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Payne Lecture – Ruby Sales


Feb 9


Tuesday, February 9, 2021 | 6:00 p.m. CST | Virtual

Co-Presented by St. James’ Episcopal Church

The Board of Trustees of Seminary of the Southwest is proud to announce that the 2021 Payne Lecture will feature Ruby Sales.

Hosted by Seminary of the Southwest’s Board of Trustees, this annual event honors the Rt. Rev. Claude E. Payne, former chair of the seminary’s board and bishop of the Diocese of Texas, retired.

This year’s Payne Lecture is co-presented by St. James’ Episcopal Church, and is included as part of Southwest’s Black History Month.

The lecture is free and open to the public. Registration is required.

‘Where Do We Go From Here: Community or Chaos’  – Ruby Sales

(Title is taken from Martin Luther King’s book, Where Do We Go From Here: Community or Chaos.)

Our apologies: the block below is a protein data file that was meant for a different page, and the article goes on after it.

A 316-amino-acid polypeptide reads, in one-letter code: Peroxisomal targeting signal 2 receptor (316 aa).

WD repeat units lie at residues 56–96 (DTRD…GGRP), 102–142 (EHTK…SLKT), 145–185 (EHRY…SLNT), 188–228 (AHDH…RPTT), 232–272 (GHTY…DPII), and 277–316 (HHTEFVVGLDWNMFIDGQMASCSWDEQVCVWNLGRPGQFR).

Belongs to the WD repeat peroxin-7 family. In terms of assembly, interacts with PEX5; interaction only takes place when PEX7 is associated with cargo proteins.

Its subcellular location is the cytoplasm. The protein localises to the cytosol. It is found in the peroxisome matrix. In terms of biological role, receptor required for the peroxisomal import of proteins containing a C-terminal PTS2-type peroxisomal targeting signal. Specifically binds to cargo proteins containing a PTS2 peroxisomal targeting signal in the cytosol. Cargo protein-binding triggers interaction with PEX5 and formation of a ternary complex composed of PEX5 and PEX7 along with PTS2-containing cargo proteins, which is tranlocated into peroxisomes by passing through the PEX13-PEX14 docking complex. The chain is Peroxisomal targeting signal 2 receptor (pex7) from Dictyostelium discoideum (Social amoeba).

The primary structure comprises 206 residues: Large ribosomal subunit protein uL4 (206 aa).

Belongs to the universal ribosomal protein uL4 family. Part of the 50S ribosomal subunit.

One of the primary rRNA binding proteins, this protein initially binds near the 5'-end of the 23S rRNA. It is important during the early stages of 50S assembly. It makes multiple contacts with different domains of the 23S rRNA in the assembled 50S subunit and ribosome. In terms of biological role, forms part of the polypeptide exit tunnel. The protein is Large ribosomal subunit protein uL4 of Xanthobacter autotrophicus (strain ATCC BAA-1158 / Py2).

“This question requires us to interrogate, from all of our multiple identities, the meanings of community without erasing our particularities or our universality. As spiritual guides, what is our understanding of chaos and what is our understanding of community? Within this context, how do we read Moses’ ascension to the mountaintop and being the beneficiary and carrier of what we call the Ten Commandments or the law. Finally, how do Christians build a social gospel for the 21st century that speaks to the question of community or chaos in a capitalist White male elitist technocracy where very few lives matter and Black, Brown and indigenous lives matter least of all.”

Tuesday, February 9, 2021

6pm CST

RUBY NELL SALES

Public Theologian, Historian, Activist, Social Critic, and Educator